With its smooth, creamy texture and enormous degree of versatility, the avocado (or avocado) has become an increasingly fashionable fruit (yes, fruit), and for good reason. They are known for their healthy fats, but avocados are also high in fiber. In fact, the avocado is packed with nutrients that are often overlooked.
Avocado nutrition statistics
Serving size: 1/2 avocado
- 114 calories
- 6g carbohydrates
- 1g protein
- 10.5g total fat (16% DV)
- 1 g of saturated fat
- 5g fiber
- 0g sugar
- 345 mg potassium (10% DV)
- 20 mg magnesium (5% DV)
- 6 mg vitamin C (10% DV)
- 0.2 mg vitamin B6 (10% DV)
All of the unsaturated fats, fiber, and phytochemicals (biologically active plant components) in avocado do a lot of magic. Eating them can:
- Lower LDL cholesterol: Avocados themselves contain no cholesterol, and the unsaturated fats they do have can help control "bad" cholesterol. According to the Hass Avocado Board, avocados are also the richest fruit source of phytosterols, important cholesterol-lowering compounds.
- Improve Your Heart Health - Fats and fiber can help lower your risk of cardiovascular disease.
- Promotes healthy eyes, skin and bones - Phytochemicals like carotenoids and phytosterols that reduce oxidative and inflammatory stress.
- Promotes Nutrient Absorption: The unsaturated fat in avocado helps increase the absorption of fat-soluble vitamins A, D, K, and E, while vitamin C helps your body absorb iron and vitamin D.
- Improves digestion: Fiber in general helps keep you full longer, but avocado is also a good source of a fruit fiber called pectin, which helps maintain a healthy gut.
- Monitor weight and glucose: A small study (supported by the Hass Avocado Board) found that when people replaced carbohydrates with avocado, they felt more satisfied after eating and had better glucose control.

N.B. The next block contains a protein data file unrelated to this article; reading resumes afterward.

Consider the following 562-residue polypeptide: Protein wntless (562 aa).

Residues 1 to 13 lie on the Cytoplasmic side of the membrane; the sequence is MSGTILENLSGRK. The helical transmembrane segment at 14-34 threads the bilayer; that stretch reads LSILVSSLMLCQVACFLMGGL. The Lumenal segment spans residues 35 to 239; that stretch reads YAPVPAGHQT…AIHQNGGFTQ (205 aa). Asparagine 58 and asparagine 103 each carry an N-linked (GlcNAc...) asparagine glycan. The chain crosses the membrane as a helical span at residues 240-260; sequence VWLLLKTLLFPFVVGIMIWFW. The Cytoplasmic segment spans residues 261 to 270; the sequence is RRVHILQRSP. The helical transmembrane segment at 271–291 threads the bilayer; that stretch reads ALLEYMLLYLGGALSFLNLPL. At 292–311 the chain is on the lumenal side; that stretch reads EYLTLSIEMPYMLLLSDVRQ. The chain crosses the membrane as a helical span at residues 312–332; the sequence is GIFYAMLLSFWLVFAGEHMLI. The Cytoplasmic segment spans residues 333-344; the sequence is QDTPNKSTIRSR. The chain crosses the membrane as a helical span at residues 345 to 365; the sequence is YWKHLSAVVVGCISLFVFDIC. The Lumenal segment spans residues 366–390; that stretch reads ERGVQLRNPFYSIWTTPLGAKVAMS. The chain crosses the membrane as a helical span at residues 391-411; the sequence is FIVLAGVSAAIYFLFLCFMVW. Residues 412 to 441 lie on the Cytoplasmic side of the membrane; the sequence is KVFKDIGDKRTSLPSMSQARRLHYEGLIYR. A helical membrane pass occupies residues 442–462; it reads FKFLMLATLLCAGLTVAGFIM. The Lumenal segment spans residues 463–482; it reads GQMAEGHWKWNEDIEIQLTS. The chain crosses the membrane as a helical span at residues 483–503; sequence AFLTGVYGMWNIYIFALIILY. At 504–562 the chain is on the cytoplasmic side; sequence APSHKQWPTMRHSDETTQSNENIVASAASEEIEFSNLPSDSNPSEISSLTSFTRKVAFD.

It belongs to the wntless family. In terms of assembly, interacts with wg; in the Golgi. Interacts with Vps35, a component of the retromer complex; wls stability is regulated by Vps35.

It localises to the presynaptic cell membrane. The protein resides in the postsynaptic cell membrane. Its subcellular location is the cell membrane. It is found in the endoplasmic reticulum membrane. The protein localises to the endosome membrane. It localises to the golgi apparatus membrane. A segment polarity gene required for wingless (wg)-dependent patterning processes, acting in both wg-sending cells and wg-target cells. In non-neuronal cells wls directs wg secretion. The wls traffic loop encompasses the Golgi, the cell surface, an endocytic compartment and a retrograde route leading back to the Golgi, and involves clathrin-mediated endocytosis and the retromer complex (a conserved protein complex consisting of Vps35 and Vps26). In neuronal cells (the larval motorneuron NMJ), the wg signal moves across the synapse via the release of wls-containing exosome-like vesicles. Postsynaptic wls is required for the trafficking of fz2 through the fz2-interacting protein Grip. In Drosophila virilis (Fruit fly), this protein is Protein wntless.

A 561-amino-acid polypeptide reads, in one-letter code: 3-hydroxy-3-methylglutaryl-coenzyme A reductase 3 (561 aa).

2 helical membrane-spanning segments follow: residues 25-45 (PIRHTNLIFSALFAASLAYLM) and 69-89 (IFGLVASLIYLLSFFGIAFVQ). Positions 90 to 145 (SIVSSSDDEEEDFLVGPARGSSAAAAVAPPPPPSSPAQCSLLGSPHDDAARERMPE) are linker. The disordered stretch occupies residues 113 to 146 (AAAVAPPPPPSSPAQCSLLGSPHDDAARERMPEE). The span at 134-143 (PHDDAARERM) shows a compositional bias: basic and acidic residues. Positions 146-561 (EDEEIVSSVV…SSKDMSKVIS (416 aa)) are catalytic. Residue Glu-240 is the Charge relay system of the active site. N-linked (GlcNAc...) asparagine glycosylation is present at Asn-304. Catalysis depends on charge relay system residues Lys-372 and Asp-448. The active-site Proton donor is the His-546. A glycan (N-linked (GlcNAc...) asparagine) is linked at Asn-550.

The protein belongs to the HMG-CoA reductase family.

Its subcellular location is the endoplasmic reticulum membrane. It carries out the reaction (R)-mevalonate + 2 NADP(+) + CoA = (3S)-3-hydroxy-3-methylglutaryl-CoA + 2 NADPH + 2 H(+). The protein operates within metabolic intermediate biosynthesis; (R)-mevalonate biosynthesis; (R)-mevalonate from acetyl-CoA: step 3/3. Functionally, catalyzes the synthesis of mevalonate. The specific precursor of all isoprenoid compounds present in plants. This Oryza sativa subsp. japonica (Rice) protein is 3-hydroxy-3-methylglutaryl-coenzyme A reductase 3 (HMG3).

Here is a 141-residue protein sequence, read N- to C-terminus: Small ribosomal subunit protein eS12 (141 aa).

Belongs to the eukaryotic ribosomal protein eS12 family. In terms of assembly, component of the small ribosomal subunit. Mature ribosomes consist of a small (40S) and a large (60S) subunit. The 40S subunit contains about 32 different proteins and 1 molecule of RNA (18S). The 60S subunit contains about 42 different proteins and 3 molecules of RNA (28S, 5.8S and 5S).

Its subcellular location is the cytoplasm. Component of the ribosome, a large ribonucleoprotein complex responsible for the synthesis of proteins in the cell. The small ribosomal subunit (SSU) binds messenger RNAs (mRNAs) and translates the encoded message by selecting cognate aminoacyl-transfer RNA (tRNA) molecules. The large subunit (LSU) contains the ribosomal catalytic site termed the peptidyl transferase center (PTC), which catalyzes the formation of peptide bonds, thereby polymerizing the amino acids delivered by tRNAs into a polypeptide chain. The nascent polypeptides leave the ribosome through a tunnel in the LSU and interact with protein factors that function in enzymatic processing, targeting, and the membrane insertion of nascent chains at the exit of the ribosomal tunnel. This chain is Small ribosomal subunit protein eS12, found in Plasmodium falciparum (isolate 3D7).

Now that we know the details, here are the top questions nutritionists get about avocado, answered:
Does avocado make you fat?
Avocado is rich in monounsaturated and polyunsaturated fats, the healthy kinds that actually lower your risk of heart disease and stroke. Clinical trials have consistently found that eating avocado can lower LDL cholesterol and improve lipid and lipoprotein profiles. Just keep in mind that avocado is not calorie-free, so if you're trying to lose weight, you may not want to add guacamole to everything.
Will avocados make you gain weight?
Studies have shown that moderate consumption of avocado and other healthy fats can actually promote weight loss through its effect on satiety. The water content and dietary fiber help you feel full, which means you're less likely to overeat for the rest of the day. Try integrating them into a DASH (Dietary Approaches to Stop Hypertension) or Mediterranean-style eating plan if you are looking to lose or maintain weight.
How much can I eat and what should I eat them with?
As with most foods, it is important not to overdo it. We recommend keeping serving sizes to 1/4 to 1/2 avocado per meal or snack, and not consuming more than one whole avocado per day. But think beyond avocado toasts - there are unique ways to eat them too! Use avocados to add variety to your meal routine with one of these recipes:
- Put avocado in your salad to make it more filling
- Substitute for mayo on tuna or egg salad sandwiches.
- Make “creamy” pasta sauces (like avocado pesto)
- Indulge in the avocado chocolate mousse or spicy chocolate muffins
- Freeze slices then blend into an avocado smoothie
- Spice up your garden barbecue by roasting avocados
- Mix a piña colada with avocado without adding sugar
- Serve avocado sauce as an alternative to guacamole
Should you eat the seed?
You may have heard that you should eat avocado seed or pit because it contains beneficial antioxidants and fiber. However, the California Avocado Commission does not recommend eating the pit. While preliminary studies have shown that avocado seed contains various phytochemicals, studies have only looked at its functional properties in rats, in vitro or topically. No studies have examined the effects (or safety) of eating the whole bone for humans.